If the Aljunied-Hougang- Punggol East Town Council (AHPETC) issue was not a key reason for the vote swing in this year's general election, then we ought to ask ourselves why it was not so ("AHPETC issue not the key factor in vote swing against opposition" by Mr Paul Chan Poh Hoi; last Sunday).
If political parties are like cruise ships, then we voters are like tourists fussing over different cruise holidays. We may review the itinerary and destinations, akin to the parties' manifestos, and crew, akin to parties' candidates, on glittery brochures but are unfamiliar with the behind-the-scenes machinery that run the ships.
We assume that the crew of a ship has the competence to ensure its smooth sailing and, of course, keeping it afloat.
The AHPETC saga, notwithstanding its complexities, has exposed the problems the Workers' Party has in running a town council.
In our desire for an alternative voice, we are perhaps more forgiving towards an opposition party on its lapses.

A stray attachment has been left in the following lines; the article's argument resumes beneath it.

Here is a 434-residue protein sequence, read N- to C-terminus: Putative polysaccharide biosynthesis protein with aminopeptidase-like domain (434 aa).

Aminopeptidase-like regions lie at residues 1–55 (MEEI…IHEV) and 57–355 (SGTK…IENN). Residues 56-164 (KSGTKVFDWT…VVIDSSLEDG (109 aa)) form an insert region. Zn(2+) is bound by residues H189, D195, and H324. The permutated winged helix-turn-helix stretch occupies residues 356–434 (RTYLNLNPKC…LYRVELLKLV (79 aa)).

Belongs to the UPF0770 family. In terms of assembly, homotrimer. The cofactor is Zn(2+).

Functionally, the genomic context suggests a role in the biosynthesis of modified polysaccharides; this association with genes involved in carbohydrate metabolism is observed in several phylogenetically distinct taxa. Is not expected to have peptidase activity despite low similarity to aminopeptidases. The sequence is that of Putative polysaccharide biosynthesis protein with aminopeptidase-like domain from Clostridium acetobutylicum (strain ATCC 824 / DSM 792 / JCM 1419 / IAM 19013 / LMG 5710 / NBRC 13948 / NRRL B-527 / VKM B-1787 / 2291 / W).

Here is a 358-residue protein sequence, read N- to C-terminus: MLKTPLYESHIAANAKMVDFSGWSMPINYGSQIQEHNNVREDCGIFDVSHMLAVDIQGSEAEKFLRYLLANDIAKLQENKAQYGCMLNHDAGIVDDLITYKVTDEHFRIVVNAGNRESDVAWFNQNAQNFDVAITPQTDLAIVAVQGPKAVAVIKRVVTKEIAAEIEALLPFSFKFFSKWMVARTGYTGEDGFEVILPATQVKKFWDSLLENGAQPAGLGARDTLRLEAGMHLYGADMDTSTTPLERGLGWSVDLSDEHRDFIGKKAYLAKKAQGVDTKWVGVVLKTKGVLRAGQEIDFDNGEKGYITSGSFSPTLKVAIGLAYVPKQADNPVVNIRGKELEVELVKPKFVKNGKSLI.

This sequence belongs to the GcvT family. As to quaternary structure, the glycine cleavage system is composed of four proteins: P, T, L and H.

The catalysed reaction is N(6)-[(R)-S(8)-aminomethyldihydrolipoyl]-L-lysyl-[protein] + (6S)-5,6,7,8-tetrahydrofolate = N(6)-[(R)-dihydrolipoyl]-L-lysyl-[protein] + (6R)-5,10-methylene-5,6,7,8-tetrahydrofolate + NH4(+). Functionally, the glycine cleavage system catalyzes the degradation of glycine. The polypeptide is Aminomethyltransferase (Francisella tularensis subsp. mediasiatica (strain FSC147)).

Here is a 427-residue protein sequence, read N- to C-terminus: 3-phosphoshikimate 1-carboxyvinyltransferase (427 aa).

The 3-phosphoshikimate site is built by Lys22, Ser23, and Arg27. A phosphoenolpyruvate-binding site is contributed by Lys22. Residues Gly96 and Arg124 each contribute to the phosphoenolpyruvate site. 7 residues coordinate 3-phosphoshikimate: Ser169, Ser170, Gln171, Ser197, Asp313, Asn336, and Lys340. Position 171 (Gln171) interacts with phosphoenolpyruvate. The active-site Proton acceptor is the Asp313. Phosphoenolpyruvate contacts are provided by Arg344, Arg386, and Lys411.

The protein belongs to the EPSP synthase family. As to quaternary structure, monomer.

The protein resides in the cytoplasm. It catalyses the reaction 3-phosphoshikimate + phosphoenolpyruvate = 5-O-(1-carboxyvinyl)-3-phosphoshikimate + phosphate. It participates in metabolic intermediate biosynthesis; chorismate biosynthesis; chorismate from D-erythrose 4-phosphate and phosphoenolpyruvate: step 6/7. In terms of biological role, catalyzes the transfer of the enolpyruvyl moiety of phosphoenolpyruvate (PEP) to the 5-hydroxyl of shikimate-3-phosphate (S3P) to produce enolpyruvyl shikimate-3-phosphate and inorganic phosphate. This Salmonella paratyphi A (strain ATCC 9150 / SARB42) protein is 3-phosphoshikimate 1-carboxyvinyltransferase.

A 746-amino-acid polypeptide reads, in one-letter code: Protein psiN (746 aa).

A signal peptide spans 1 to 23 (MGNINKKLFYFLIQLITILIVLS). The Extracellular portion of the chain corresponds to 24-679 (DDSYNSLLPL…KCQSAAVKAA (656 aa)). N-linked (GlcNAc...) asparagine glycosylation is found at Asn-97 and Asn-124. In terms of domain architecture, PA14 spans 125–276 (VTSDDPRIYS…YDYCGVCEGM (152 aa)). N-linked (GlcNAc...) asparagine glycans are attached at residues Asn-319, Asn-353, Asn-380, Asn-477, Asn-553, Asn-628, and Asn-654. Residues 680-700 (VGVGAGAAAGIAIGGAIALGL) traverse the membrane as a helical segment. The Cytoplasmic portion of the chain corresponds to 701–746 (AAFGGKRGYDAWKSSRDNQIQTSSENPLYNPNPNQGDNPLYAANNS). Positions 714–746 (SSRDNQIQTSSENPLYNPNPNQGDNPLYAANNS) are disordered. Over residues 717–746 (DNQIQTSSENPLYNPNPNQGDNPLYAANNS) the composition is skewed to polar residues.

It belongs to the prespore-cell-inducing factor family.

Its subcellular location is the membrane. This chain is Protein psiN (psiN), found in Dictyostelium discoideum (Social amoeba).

When an opposition party is voted into Parliament, it will no longer be just an alternative voice, it becomes the alternative. It is the alternative that is running a town council, and even the country, if it topples an incumbent government.
Unlike going on a bad cruise holiday, where we regret for just that period, we will regret endorsing unsustainable campaign promises for a long time to come. In the midst of global uncertainties, gusto and slogans mean little if we are trapped on a sinking ship with a crew that cannot lead us out of trouble.
While there is no way to verify fully how critical the AHPETC factor was in the swing of votes from the opposition, I hope Singaporeans did consider the implications of poor governance for our nation.
The opposition parties should grow beyond being just an alternative voice to becoming a credible alternative.
Steve Chiu Shih Tung